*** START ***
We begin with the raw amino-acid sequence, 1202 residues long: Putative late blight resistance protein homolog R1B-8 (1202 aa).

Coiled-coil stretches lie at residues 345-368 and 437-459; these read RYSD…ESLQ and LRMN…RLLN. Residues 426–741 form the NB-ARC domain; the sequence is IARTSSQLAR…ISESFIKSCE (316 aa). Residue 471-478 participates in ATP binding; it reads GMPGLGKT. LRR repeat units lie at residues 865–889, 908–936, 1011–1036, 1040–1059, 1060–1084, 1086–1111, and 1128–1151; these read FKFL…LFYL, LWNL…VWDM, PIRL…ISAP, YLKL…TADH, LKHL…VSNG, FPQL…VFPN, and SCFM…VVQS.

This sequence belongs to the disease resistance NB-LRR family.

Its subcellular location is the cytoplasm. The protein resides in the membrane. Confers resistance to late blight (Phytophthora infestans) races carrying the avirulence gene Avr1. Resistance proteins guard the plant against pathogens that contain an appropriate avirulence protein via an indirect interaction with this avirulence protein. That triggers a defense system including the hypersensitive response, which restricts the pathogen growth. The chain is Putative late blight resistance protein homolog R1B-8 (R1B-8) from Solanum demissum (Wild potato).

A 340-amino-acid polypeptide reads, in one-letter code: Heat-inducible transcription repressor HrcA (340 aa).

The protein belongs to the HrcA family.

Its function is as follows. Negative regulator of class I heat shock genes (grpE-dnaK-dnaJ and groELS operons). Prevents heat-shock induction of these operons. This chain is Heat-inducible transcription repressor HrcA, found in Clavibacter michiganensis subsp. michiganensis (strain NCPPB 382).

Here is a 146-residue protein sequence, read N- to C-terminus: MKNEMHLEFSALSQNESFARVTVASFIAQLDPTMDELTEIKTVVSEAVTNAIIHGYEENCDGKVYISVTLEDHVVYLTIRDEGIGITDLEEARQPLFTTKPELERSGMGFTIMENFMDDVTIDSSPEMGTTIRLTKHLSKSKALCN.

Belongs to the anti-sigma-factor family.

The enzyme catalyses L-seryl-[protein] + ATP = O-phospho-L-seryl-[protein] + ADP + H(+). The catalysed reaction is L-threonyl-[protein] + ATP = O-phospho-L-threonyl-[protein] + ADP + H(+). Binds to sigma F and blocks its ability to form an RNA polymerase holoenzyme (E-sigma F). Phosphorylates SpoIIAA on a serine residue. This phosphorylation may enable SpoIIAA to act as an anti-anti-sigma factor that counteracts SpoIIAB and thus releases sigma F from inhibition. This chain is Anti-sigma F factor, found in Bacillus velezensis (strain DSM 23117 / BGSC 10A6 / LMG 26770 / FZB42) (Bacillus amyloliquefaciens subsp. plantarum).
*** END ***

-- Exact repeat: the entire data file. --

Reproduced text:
We begin with the raw amino-acid sequence, 1202 residues long: Putative late blight resistance protein homolog R1B-8 (1202 aa).

Coiled-coil stretches lie at residues 345-368 and 437-459; these read RYSD…ESLQ and LRMN…RLLN. Residues 426–741 form the NB-ARC domain; the sequence is IARTSSQLAR…ISESFIKSCE (316 aa). Residue 471-478 participates in ATP binding; it reads GMPGLGKT. LRR repeat units lie at residues 865–889, 908–936, 1011–1036, 1040–1059, 1060–1084, 1086–1111, and 1128–1151; these read FKFL…LFYL, LWNL…VWDM, PIRL…ISAP, YLKL…TADH, LKHL…VSNG, FPQL…VFPN, and SCFM…VVQS.

This sequence belongs to the disease resistance NB-LRR family.

Its subcellular location is the cytoplasm. The protein resides in the membrane. Confers resistance to late blight (Phytophthora infestans) races carrying the avirulence gene Avr1. Resistance proteins guard the plant against pathogens that contain an appropriate avirulence protein via an indirect interaction with this avirulence protein. That triggers a defense system including the hypersensitive response, which restricts the pathogen growth. The chain is Putative late blight resistance protein homolog R1B-8 (R1B-8) from Solanum demissum (Wild potato).

A 340-amino-acid polypeptide reads, in one-letter code: Heat-inducible transcription repressor HrcA (340 aa).

The protein belongs to the HrcA family.

Its function is as follows. Negative regulator of class I heat shock genes (grpE-dnaK-dnaJ and groELS operons). Prevents heat-shock induction of these operons. This chain is Heat-inducible transcription repressor HrcA, found in Clavibacter michiganensis subsp. michiganensis (strain NCPPB 382).

Here is a 146-residue protein sequence, read N- to C-terminus: MKNEMHLEFSALSQNESFARVTVASFIAQLDPTMDELTEIKTVVSEAVTNAIIHGYEENCDGKVYISVTLEDHVVYLTIRDEGIGITDLEEARQPLFTTKPELERSGMGFTIMENFMDDVTIDSSPEMGTTIRLTKHLSKSKALCN.

Belongs to the anti-sigma-factor family.

The enzyme catalyses L-seryl-[protein] + ATP = O-phospho-L-seryl-[protein] + ADP + H(+). The catalysed reaction is L-threonyl-[protein] + ATP = O-phospho-L-threonyl-[protein] + ADP + H(+). Binds to sigma F and blocks its ability to form an RNA polymerase holoenzyme (E-sigma F). Phosphorylates SpoIIAA on a serine residue. This phosphorylation may enable SpoIIAA to act as an anti-anti-sigma factor that counteracts SpoIIAB and thus releases sigma F from inhibition. This chain is Anti-sigma F factor, found in Bacillus velezensis (strain DSM 23117 / BGSC 10A6 / LMG 26770 / FZB42) (Bacillus amyloliquefaciens subsp. plantarum).